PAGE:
You don’t get the chance to see a drone “up close and personal” very often. But, during a June 14 hand-off ceremony between Del Mar College and U.S. Army III Corps representatives to return a RQ-5A Hunter Unmanned Aerial Vehicle (UAV) to Fort Hood, College officials and guests got that chance.
How did the College’s Aviation Maintenance Program get their hands on a UAV?
All the project took was an email sent early last year to aviation programs across the state from the U.S. Army’s III Corps requesting restoration support. DMC’s Associate Professor of Airframe Applied Technology Joseph Dudek grabbed that opportunity for his Aviation Maintenance students to refurbish a UAV, or drone, as they’re commonly called.
“We got the email from Fort Hood, so we responded. Shortly thereafter, we received the UAV,” Dudek says, adding the aircraft arrived without its sensitive hardware so as not to compromise national security.
Beginning last fall, Dudek offered his students the opportunity to volunteer for the refurbishing project. He says that while many students spent time on the Hunter UAV project, four second-year students put in nearly 300 hours working on the drone, including Paul Benavidez, Claudia Bisher, Eric Leonard and John Moczygemba.
“Students performed composite work and painting, and the machine shop manufactured some parts for the landing gear,” Dudek says. “It was a pretty big job.”
James Carter, Logistics Analyst for the III Corps Mission Support Element (MSE) Fort Hood, says that while an exact amount for the work performed by the College’s Aviation Maintenance program students is tough to calculate, the Hunter UAV job could have cost the Army as much as $30,000 for parts and labor.
Moczygemba notes that students focused on different aspects of the project. He was responsible for major bodywork while Benavidez concentrated on structural tasks, such as mounting the propellers. Bisher and Leonard were responsible for most of the paintwork.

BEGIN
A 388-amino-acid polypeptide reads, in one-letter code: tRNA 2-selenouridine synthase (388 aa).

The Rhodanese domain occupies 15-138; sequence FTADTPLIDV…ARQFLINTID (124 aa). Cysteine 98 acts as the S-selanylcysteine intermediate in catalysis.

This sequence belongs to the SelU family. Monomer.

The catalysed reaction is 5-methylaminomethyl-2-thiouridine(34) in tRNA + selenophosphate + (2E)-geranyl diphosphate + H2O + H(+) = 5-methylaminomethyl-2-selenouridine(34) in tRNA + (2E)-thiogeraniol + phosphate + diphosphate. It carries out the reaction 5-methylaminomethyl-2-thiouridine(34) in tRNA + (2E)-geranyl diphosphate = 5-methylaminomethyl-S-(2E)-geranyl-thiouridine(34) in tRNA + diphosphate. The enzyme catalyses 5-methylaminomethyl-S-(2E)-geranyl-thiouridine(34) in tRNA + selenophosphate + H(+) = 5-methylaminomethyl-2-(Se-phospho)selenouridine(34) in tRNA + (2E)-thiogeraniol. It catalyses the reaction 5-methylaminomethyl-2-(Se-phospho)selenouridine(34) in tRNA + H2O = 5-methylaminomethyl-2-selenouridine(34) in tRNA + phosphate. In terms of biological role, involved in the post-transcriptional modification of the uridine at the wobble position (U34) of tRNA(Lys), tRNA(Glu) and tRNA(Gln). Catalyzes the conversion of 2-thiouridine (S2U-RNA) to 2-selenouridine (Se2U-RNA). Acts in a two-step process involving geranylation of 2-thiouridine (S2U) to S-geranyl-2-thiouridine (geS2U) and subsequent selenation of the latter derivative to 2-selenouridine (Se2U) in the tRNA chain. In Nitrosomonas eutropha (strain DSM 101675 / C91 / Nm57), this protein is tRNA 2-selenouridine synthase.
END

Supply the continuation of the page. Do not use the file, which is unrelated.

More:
“There were all kinds of damage to [the drone], so I had to go in and patch the holes with composite materials, in this case, carbon fiber,” Moczygemba says, adding that his work on the Hunter UAV project was his major assignment for his Airframe Mechanics and Aircraft Maintenance Technology/Technician Practicum course.
As a double major in Aviation Maintenance––Airframe Applied Technology and Aviation Maintenance– Power Plant Applied Technology, Moczygemba says the Hunter UAV project was an opportunity to work on cutting-edge hardware, giving him an advantage over other job applicants following graduation.
“When you try to enter a field like Aviation Mechanics, employers want either experience or the license,” he says. “And the only way to get the license is to accrue experience. Working on a UAV project such as this is a great way to get that experience.”
IN THE PHOTO: College President Dr. Mark Escamilla holds the microphone for Fort Hood representative James Carter as he presents a plaque to DMC Aviation Maintenance majors John Moczygemba and Claudia Bisher. Carter also presented traditional coins for the four students who put in nearly 300 hours of work to refurbish the RQ-5A Hunter Unmanned Aerial Vehicle on loan from the U.S. Army.